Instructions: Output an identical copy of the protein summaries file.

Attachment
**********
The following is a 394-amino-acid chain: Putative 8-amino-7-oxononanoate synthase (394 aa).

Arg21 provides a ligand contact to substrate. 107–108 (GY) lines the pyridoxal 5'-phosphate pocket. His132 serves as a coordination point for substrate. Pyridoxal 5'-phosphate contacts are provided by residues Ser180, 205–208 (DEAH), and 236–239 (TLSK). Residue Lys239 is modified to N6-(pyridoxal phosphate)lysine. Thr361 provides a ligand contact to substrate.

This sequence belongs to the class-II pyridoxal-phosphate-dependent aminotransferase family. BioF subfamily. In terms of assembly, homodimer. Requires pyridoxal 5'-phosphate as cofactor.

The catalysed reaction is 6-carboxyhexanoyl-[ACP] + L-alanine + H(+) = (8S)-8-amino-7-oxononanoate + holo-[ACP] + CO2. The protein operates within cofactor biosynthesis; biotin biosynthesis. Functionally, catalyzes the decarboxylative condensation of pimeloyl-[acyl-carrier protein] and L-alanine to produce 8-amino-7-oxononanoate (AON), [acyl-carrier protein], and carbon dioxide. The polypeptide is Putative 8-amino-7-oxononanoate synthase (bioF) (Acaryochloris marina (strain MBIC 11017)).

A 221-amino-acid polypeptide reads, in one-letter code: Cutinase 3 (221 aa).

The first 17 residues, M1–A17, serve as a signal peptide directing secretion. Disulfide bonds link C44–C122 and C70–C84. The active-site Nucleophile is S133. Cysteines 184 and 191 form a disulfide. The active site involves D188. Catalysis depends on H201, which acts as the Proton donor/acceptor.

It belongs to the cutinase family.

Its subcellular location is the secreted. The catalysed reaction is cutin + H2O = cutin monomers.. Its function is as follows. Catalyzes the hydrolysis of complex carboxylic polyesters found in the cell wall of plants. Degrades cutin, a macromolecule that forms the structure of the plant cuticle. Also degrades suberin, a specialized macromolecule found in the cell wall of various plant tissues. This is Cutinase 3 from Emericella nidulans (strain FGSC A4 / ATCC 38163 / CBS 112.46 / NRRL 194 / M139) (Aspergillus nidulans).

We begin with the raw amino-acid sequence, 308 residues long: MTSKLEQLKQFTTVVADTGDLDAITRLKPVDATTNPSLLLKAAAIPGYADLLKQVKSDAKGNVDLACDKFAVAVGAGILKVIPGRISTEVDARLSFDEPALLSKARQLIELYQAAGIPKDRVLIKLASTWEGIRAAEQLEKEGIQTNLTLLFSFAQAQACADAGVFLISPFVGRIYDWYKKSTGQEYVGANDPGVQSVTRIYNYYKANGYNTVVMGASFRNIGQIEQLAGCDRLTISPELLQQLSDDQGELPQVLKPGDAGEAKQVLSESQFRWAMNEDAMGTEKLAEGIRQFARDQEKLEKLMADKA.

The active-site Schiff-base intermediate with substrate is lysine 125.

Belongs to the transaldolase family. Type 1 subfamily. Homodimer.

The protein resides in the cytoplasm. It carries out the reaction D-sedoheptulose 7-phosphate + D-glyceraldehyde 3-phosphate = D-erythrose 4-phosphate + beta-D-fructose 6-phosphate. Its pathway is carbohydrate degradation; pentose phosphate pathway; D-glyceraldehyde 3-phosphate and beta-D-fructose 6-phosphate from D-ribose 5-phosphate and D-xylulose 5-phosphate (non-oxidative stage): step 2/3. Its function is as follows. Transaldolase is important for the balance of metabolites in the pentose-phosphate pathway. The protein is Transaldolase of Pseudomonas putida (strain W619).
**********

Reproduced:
The following is a 394-amino-acid chain: Putative 8-amino-7-oxononanoate synthase (394 aa).

Arg21 provides a ligand contact to substrate. 107–108 (GY) lines the pyridoxal 5'-phosphate pocket. His132 serves as a coordination point for substrate. Pyridoxal 5'-phosphate contacts are provided by residues Ser180, 205–208 (DEAH), and 236–239 (TLSK). Residue Lys239 is modified to N6-(pyridoxal phosphate)lysine. Thr361 provides a ligand contact to substrate.

This sequence belongs to the class-II pyridoxal-phosphate-dependent aminotransferase family. BioF subfamily. In terms of assembly, homodimer. Requires pyridoxal 5'-phosphate as cofactor.

The catalysed reaction is 6-carboxyhexanoyl-[ACP] + L-alanine + H(+) = (8S)-8-amino-7-oxononanoate + holo-[ACP] + CO2. The protein operates within cofactor biosynthesis; biotin biosynthesis. Functionally, catalyzes the decarboxylative condensation of pimeloyl-[acyl-carrier protein] and L-alanine to produce 8-amino-7-oxononanoate (AON), [acyl-carrier protein], and carbon dioxide. The polypeptide is Putative 8-amino-7-oxononanoate synthase (bioF) (Acaryochloris marina (strain MBIC 11017)).

A 221-amino-acid polypeptide reads, in one-letter code: Cutinase 3 (221 aa).

The first 17 residues, M1–A17, serve as a signal peptide directing secretion. Disulfide bonds link C44–C122 and C70–C84. The active-site Nucleophile is S133. Cysteines 184 and 191 form a disulfide. The active site involves D188. Catalysis depends on H201, which acts as the Proton donor/acceptor.

It belongs to the cutinase family.

Its subcellular location is the secreted. The catalysed reaction is cutin + H2O = cutin monomers.. Its function is as follows. Catalyzes the hydrolysis of complex carboxylic polyesters found in the cell wall of plants. Degrades cutin, a macromolecule that forms the structure of the plant cuticle. Also degrades suberin, a specialized macromolecule found in the cell wall of various plant tissues. This is Cutinase 3 from Emericella nidulans (strain FGSC A4 / ATCC 38163 / CBS 112.46 / NRRL 194 / M139) (Aspergillus nidulans).

We begin with the raw amino-acid sequence, 308 residues long: MTSKLEQLKQFTTVVADTGDLDAITRLKPVDATTNPSLLLKAAAIPGYADLLKQVKSDAKGNVDLACDKFAVAVGAGILKVIPGRISTEVDARLSFDEPALLSKARQLIELYQAAGIPKDRVLIKLASTWEGIRAAEQLEKEGIQTNLTLLFSFAQAQACADAGVFLISPFVGRIYDWYKKSTGQEYVGANDPGVQSVTRIYNYYKANGYNTVVMGASFRNIGQIEQLAGCDRLTISPELLQQLSDDQGELPQVLKPGDAGEAKQVLSESQFRWAMNEDAMGTEKLAEGIRQFARDQEKLEKLMADKA.

The active-site Schiff-base intermediate with substrate is lysine 125.

Belongs to the transaldolase family. Type 1 subfamily. Homodimer.

The protein resides in the cytoplasm. It carries out the reaction D-sedoheptulose 7-phosphate + D-glyceraldehyde 3-phosphate = D-erythrose 4-phosphate + beta-D-fructose 6-phosphate. Its pathway is carbohydrate degradation; pentose phosphate pathway; D-glyceraldehyde 3-phosphate and beta-D-fructose 6-phosphate from D-ribose 5-phosphate and D-xylulose 5-phosphate (non-oxidative stage): step 2/3. Its function is as follows. Transaldolase is important for the balance of metabolites in the pentose-phosphate pathway. The protein is Transaldolase of Pseudomonas putida (strain W619).